In United States v. Pyles, Pyles pled guilty to one count of aiding and abetting the distribution of crack cocaine. Although the advisory guideline range called for 63-78 months’ imprisonment, the district court imposed a variance sentence of 5 years’ probation with 6 months’home confinement. The district court viewed probation as an appropriate sentence because Pyles was off drugs, off alcohol, was holding a job, and seemed to have reformed himself. The government appealed the sentence.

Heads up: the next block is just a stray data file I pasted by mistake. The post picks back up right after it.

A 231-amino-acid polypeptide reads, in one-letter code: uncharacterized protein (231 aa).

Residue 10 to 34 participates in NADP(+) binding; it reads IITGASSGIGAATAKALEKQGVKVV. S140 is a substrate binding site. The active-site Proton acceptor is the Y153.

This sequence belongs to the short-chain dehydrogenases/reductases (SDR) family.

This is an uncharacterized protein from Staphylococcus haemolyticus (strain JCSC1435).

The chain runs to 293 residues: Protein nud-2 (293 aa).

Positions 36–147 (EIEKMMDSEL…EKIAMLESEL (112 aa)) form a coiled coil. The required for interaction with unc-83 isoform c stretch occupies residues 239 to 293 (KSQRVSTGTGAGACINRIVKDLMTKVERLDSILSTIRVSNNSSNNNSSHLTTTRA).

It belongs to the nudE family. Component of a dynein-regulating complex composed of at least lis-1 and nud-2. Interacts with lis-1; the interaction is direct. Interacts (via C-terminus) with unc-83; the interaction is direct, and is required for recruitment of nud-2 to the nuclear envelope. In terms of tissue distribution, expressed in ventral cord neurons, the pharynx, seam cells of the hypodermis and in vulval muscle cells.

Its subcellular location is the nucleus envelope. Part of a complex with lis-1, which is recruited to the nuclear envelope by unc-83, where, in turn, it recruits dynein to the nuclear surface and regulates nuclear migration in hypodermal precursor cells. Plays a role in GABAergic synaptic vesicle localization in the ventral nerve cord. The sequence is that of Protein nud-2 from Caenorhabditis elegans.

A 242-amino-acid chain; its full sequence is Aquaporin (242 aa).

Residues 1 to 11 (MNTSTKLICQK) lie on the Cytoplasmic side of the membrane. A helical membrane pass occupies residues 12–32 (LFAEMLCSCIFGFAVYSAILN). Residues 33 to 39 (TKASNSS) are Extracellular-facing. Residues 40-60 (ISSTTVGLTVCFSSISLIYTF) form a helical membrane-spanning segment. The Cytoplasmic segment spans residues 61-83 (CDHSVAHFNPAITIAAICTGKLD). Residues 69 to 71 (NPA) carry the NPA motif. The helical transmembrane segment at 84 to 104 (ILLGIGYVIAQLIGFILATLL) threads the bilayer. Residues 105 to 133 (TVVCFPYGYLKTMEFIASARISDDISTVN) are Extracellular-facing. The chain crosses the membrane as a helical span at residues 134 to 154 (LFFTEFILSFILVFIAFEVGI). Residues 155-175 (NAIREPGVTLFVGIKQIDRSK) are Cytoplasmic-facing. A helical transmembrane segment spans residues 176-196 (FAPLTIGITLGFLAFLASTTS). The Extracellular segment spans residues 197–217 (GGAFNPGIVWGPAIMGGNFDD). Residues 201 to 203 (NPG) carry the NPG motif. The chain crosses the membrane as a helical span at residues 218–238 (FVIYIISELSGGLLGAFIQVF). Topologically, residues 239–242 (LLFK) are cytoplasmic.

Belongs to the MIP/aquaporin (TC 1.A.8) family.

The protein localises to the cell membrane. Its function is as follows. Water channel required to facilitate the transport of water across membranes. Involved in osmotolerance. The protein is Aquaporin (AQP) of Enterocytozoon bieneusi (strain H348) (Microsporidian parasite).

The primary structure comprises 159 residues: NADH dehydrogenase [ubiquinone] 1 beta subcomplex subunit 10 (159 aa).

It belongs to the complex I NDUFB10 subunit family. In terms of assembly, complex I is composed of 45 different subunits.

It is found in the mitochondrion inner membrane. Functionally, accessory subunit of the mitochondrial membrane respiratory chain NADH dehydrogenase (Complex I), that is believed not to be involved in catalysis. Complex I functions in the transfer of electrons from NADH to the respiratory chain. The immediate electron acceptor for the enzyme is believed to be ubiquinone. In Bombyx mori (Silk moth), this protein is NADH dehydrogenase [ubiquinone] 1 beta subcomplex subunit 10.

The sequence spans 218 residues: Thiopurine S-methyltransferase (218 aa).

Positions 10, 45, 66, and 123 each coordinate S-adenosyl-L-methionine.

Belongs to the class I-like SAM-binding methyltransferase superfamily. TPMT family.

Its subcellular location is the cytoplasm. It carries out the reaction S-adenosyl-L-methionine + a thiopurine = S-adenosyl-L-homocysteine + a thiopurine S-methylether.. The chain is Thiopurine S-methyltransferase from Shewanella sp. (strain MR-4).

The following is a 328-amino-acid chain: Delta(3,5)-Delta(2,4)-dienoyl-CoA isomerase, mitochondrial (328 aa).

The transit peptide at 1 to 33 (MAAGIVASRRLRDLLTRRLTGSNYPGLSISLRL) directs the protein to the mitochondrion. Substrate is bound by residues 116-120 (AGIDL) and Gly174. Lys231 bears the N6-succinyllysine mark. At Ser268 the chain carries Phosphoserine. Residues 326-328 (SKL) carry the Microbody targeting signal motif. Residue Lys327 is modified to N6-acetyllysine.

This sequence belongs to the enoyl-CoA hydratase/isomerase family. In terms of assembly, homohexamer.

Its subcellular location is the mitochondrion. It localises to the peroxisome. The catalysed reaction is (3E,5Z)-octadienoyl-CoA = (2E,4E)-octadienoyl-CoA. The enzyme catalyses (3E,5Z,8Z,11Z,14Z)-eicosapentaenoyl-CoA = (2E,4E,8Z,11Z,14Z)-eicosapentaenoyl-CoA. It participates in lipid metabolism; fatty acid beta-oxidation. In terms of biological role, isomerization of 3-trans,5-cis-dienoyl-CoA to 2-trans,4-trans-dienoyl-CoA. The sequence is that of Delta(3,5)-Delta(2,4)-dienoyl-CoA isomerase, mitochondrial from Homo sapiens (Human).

The Fourth Circuit concluded that in rejecting a sentence of imprisonment, the district court failed to place sufficient weight on "the need for the sentence imposed . . . to reflect the seriousness of the offense . . . and to provide just punishment for the offense," under 18 U.S.C.A. § 3553(a)(2)(A). The panel also chastised the district court for rejecting the Sentencing Commission’s judgment that an offense involving crack cocaine is a serious offense that must be punished by a meaningful sentence of imprisonment. The sentence was vacated and remanded for resentencing.